On Independence Day, Prime Minister Narendra Modi mentioned India’s battle against black money and said that more than 1.75 lakh shell companies have been de-registered so far.
Recently, capital markets regulator SEBI (Securities and Exchange Board of India) brought 331 shell companies under its radar. The body restricted trading activities for these companies. Of these, 162 actively traded while 169 were already suspended for various violations of the listing agreements.
However, sources told Moneycontrol that more than 13,000 companies had been identified as shell companies. The agencies which looked into the matter were the Income Tax Department, Enforcement Directorate, the Central Bureau of Investigation and the Serious Fraud of Investigation Office.
What are shell companies?
Theoretically, shell companies are companies without active business operations or significant assets. They can be set up by business people for both legitimate and illegitimate purposes.
Illegitimate purposes for registering a shell company include hiding particulars of ownership from the law enforcement, laundering unaccounted money and avoiding tax.
With the shell company as a front, all transactions are shown on paper as legitimate business transactions, thereby turning black money into white. In this process, the business person also avoids paying tax on the laundered money.
India, however, does not have a concrete definition of shell companies. Shell companies are not defined in any law or act. However, US has defined the shell companies under their Securities Act.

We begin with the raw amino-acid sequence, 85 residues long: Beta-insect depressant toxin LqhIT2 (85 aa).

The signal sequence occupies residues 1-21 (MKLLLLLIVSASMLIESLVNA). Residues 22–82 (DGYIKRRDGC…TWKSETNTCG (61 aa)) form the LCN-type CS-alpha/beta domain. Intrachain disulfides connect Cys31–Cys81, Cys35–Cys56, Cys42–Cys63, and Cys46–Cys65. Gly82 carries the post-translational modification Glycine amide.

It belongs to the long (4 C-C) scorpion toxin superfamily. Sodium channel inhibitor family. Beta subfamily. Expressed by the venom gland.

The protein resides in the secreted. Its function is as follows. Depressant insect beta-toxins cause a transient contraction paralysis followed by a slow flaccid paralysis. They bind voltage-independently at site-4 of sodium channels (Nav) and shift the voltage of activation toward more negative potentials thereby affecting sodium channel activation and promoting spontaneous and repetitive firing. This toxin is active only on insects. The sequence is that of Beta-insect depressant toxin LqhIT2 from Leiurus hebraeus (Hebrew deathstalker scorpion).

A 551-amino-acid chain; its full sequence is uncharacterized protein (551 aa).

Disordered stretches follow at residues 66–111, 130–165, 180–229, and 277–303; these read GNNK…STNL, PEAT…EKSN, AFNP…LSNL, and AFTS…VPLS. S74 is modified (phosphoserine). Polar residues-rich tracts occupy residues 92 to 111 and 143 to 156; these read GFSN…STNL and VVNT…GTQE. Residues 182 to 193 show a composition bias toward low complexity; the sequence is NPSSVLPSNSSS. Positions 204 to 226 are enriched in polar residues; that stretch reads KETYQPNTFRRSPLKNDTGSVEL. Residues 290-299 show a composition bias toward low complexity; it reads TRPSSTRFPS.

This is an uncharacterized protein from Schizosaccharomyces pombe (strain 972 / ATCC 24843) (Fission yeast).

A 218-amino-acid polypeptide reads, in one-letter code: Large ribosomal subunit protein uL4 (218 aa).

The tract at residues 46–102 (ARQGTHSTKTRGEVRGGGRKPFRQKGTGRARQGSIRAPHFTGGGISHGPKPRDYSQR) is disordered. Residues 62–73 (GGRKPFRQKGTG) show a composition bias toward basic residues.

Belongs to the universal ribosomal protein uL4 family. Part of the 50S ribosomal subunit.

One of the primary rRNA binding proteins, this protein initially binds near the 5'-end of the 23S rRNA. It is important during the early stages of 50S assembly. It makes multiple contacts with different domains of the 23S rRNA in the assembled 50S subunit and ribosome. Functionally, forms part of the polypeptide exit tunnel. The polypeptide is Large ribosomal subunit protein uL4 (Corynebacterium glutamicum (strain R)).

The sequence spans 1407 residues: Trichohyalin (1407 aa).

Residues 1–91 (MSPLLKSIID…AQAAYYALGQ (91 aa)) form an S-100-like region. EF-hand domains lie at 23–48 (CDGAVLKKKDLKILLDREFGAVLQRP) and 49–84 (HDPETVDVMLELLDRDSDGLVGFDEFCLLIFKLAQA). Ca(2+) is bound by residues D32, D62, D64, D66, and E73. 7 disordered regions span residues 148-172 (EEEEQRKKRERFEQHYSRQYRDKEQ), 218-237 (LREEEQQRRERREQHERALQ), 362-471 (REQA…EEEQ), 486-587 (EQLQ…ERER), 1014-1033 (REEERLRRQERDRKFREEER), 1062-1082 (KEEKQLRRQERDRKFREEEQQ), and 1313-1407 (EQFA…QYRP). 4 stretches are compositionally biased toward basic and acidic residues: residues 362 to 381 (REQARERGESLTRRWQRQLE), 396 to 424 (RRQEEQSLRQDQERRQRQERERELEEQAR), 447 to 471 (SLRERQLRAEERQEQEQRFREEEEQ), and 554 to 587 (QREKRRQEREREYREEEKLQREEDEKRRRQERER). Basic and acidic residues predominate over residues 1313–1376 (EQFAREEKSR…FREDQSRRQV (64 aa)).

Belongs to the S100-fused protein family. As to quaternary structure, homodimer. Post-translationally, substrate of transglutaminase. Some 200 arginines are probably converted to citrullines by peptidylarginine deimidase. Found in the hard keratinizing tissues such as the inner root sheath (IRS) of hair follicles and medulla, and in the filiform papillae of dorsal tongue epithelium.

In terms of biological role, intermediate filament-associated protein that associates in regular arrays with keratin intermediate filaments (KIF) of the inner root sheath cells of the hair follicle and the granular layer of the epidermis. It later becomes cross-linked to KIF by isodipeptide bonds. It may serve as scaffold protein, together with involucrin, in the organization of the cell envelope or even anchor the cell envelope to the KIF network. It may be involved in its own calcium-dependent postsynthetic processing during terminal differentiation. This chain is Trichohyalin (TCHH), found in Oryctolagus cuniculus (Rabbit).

They have taken up the basic definition, hence making it the commonly used one.
The US Securities Act defines shell companies as –
“Securities Act Rule 405 and Exchange Act Rule 12b-2 define a Shell Company as a company, other than an asset-backed issuer, with no or nominal operations; and either:
>no or nominal assets
>assets consisting of cash and cash equivalents; or
>assets consisting of any amount of cash and cash equivalents and nominal other assets.”
This means that a shell company will have minimum business activities. This could be a plausible definition as even theoretically, the business persons who own shell companies, will be more interested in the rise and fall of their main company.
However, not all shell companies are illegal. Some companies could have been started to promote start-ups by raising funds.
Why does it matter?
Firstly, for traders who invested in these companies, the tension of their stocks being stuck and the possibility of encountering losses will prevail. The companies that are probably not shell companies will have to face the brunt of restricting trading activities.